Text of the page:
What do Android, Blackberry and Windows Phone handsets have that Apple’s iPhone doesn’t? One of the glaring differences is Apple’s refusal to integrate Near Field Communication (NFC). The big reveal on Tuesday of two new iPhone models signals the Cupertino tech giant’s unwillingness to adopt the platform – but why?
First, what exactly is NFC and how does an average smartphone user benefit from it?
“NFC is a short-range, low-power communications protocol between two devices,” explained PopSci. “One device, the initiator, uses magnetic induction to create a radio-wave field that the target can detect and access, allowing small amounts of data to be transferred wirelessly over a relatively short distance … NFC is two-way, allowing your NFC-enabled gadget to both send and receive information.”
PopSci continued: “Compared to other wireless protocols like Wi-Fi or Bluetooth, NFC is exceedingly slow, with a maximum data transfer speed of 0.424 Mbps, less than a quarter that of Bluetooth. But NFC has several key advantages: It consumes a mere 15 mA of power, it has the possibility for greater security, and it forgoes the involved ‘pairing’ process of Bluetooth entirely, requiring nothing more than a tap.”
Smartphones with embedded NFC chips can essentially be used as debit or credit cards, with payments being made by simply tapping a payment terminal – but the usefulness of NFC extends beyond making a purchase. NFC could also turn your smartphone into a commuter pass, a hotel keycard, a membership card, and a virtual point card for your favorite shopping destination. At the very least, it has real potential to thin out a bulging wallet.
Additionally, NFC allows you to share information with nearby devices or “passive tags” (chips with embedded data) that support the technology – photos, contact information, documents, and URLs, for example. Pairing is another benefit of NFC – tap your phone against a Wi-Fi router to join the network, or tap a pair of wireless headphones to connect them do your device. The possibilities are seemingly endless.
Android devices were the first to embrace NFC. All of the platform’s current flagships – Samsung’s Galaxy S4 and Note 3, Sony’s Xperia Z and Z1, the HTC One, the LG G2, and the Moto X all include NFC chips. Even Blackverry’s Z10 and Q10, as well as Nokia’s Windows Phone 8-powered Lumia 1020 and 925 support the technology. Why won’t Apple give NFC a chance?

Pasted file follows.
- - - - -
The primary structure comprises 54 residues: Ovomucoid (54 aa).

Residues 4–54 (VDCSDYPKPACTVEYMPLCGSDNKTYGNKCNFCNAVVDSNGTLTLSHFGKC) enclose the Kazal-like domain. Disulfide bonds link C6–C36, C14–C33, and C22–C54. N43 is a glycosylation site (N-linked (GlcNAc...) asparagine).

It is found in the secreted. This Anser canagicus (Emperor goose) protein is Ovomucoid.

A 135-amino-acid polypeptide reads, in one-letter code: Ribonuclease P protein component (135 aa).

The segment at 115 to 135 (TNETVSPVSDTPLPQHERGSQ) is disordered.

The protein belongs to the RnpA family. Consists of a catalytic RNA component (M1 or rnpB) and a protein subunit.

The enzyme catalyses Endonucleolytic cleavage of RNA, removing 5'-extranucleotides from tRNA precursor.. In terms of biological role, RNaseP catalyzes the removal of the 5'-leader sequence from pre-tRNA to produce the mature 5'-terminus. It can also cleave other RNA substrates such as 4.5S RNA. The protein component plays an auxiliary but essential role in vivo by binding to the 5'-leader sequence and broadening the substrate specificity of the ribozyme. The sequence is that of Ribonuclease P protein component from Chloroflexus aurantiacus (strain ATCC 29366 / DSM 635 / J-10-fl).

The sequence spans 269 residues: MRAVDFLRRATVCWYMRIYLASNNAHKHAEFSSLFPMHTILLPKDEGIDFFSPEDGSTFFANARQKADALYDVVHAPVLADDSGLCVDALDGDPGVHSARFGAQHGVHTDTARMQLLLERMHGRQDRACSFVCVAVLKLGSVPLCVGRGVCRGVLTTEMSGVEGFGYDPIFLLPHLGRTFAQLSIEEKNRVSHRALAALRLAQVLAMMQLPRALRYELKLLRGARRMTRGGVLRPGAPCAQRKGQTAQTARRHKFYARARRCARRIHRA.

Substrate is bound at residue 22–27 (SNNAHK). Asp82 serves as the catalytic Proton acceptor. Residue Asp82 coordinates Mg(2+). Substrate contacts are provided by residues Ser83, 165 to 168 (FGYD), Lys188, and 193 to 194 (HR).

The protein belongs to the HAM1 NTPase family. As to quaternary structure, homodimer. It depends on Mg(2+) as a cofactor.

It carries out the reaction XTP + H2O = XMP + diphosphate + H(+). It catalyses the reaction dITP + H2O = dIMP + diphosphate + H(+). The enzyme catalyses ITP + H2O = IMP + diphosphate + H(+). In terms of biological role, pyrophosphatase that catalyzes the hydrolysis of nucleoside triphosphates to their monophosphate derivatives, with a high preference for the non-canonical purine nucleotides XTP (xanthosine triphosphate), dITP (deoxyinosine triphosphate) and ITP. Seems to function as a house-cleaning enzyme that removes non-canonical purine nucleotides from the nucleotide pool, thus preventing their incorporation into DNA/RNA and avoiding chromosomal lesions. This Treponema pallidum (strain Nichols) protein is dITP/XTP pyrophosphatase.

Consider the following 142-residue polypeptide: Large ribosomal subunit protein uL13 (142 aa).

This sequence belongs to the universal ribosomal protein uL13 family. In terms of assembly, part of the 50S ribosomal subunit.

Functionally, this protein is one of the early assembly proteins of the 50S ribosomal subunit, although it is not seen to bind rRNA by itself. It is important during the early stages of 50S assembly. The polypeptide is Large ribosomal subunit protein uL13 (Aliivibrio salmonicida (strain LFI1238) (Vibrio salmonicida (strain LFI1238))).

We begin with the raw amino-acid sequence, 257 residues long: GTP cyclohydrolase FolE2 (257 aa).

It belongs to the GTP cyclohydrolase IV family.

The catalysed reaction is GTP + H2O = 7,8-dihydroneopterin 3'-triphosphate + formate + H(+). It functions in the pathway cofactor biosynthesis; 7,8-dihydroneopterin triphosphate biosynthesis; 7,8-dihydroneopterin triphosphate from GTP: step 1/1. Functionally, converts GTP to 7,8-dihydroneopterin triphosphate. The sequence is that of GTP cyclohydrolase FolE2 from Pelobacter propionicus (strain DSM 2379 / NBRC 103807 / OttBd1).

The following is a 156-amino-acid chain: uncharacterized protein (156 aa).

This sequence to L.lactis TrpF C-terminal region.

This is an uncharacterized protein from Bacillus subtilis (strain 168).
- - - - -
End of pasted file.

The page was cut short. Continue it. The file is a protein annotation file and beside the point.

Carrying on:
“Apple's decision is clearly the result of a long-term competitive strategy based on a projection of how the mobile payments business will evolve,” ComputerWorld reported. “Touch ID (Apple’s new home-button-integrated fingerprint scanner) will help push purchases to Apple's content stores.”
“Apple has decided that fingers are better than near field radios for [ensuring that] transactions are secure,” said Carl Howe, an analyst at Yankee Group, told ComputerWorld. “If nothing else, consumers will understand fingerprints better.”
Another analyst added: “I think NFC mobile wallet is a dead letter outside of Japan. It's just not going to happen. I think businesses will simply convert to bar-code scanners that can read [QR codes on] smartphones. Or perhaps a Wi-Fi-based solution will be adopted.”
Apple already uses a system called Passbook that works by scanning QR codes (the square barcodes often seen on advertisements and in magazines). This allows people to use their iPhone or iPad as a boarding pass – but it doesn’t allow tap-to-pay or other features made possible by NFC.
According to a study by the Payments Innovation Jury, more than half of an anonymous group of 25 payment industry leaders (think PayPal, Western Union) agreed that digital wallets would replace credit and debit cards. However, the jury questioned consumer desire to adopt the platform – pointing out that while NFC is wildly popular in Asia, Europe lags behind.
“The most notable thing missing in the 5S is – still – NFC, which is unfortunate for anyone looking to start taking advantage of features like Google Wallet. Apple seems to be waiting a long, long time to jump on that NFC train, so hopefully we'll see it the next time around,” wrote Gizmodo.
A recently published patent application may ignite hopes that the next iPhone – likely to be called the iPhone 6 – will finally adopt NFC.
“The ‘Electronic device with shared near field communications and sensor structures’ patent application, filed in February 2013, describes a sensor built into the home button of a mobile phone that combines both fingerprint biometrics and NFC functionality,” said NFC World.
While the iPhone 5S impressed the world with its built-in fingerprint sensor, Apple may not have perfected the technology that would have included NFC.
Only time will tell if Apple chooses to embrace NFC – time will also tell if consumers around the world embrace NFC enough to justify its inclusion in our hand-held gadgets.